Chorus sings out for the ’60s
Wednesday, May 28, 2014 06:00 am
Edmonton Metropolitan Chorus
Saturday, May 31 at 7:30 p.m.
First Presbyterian Church
10025 – 105 St.
Tickets: Advance – adults $15, student-senior $10, children under 12 $5. Door – adults $20, student-senior $15 and children $10 Call 780-420-1757 or online at tixonthesquare.ca
At Saturday night’s Edmonton Metropolitan Chorus seasonal finale, expect to see a parade of hippies, existentialists, anti-war protestors, folkies and feminists. Who knows? Puff the Magic Dragon might even make an appearance.
In Let’s Sing Out, artistic director David Garber warps back to the summer of ’67. It was dubbed the summer of love when 100,000 people converged at San Francisco’s Haight-Ashbury district and created a social upheaval that became known as the hippie revolution.
It was also Canada’s 100th birthday, a monumental year when this young northern nation had come of age. Celebrations across the country were non-stop and the nationally broadcast Let’s Sing Out was a hit with post-secondary school audiences.
Winnipeg folk musician and host Oscar Brand patterned it after Hootenanny, an American musical variety television show that featured primarily pop-oriented folk music acts of the day.
“One of the interesting things about it (Let’s Sing Out) was that it was always filmed at a different location, a different campus every week. It went across the country and built up a large following of university students,” said Garber.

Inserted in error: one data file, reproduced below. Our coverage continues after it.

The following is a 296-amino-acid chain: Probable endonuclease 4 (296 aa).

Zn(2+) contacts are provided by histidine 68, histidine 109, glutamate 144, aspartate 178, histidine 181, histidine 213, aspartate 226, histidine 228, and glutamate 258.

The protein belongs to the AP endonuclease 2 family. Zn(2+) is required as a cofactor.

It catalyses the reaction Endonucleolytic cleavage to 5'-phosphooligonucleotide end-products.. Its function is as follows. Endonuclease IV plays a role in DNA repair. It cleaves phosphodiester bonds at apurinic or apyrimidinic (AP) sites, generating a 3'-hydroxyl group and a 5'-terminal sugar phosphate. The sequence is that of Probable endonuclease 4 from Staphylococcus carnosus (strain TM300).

Back in 1967, Garber was in Grade 7 and watched Let’s Sing Out regularly mainly because it was “cool” to watch a program targeted at university students. It was on every Friday at 5:30 p.m. prior to the 6 o’clock news.
“He always had guests – the Smothers Brothers, Peter Paul and Mary, Simon and Garfunkel.”
The genesis for the choir’s version of the program surfaced several years ago when a member suggested performing a musical tribute to the ’60s with echoes from the greats such as Pete Seeger and Woodie Guthrie.
“There were lots of folk songs from that era ingrained in our culture. Songs such as Early Morning Rain and Four Strong Winds. They’ve become part of who we are today. Everyone knows those songs,” Garber says.
In rifling through the catalogue of contemporary folk music, Garber has selected a sampling of old familiars such as If I had a Hammer, Where Have All the Flowers Gone?, Blowin’ in the Wind, and Don’t Think Twice, It’s Alright.
Former St. Albert tenor, Kieran Martin Murphy, now in Vancouver performing in Les Miserables, has written a comedic script that will be brought to life by host Timothy Anderson.
“Martin brings out humorous elements like a TV host would do with political jokes, advertisements and the latest breaking news.”
The concert also includes a bit of satire as the recently formed New Mystery Crystals step up to microphone as the New Christie Minstrels, and The Sneekers bring back The Seekers.
“This will be a good-hearted look at the ’60s,” Garber says. “It’s music everybody loves. It’s easily singable. It’s not just a concert where the audience sits in awe of the performer. It’s going to be a wonderful collaboration. It’ll be more like a Fringe show than a choral concert.”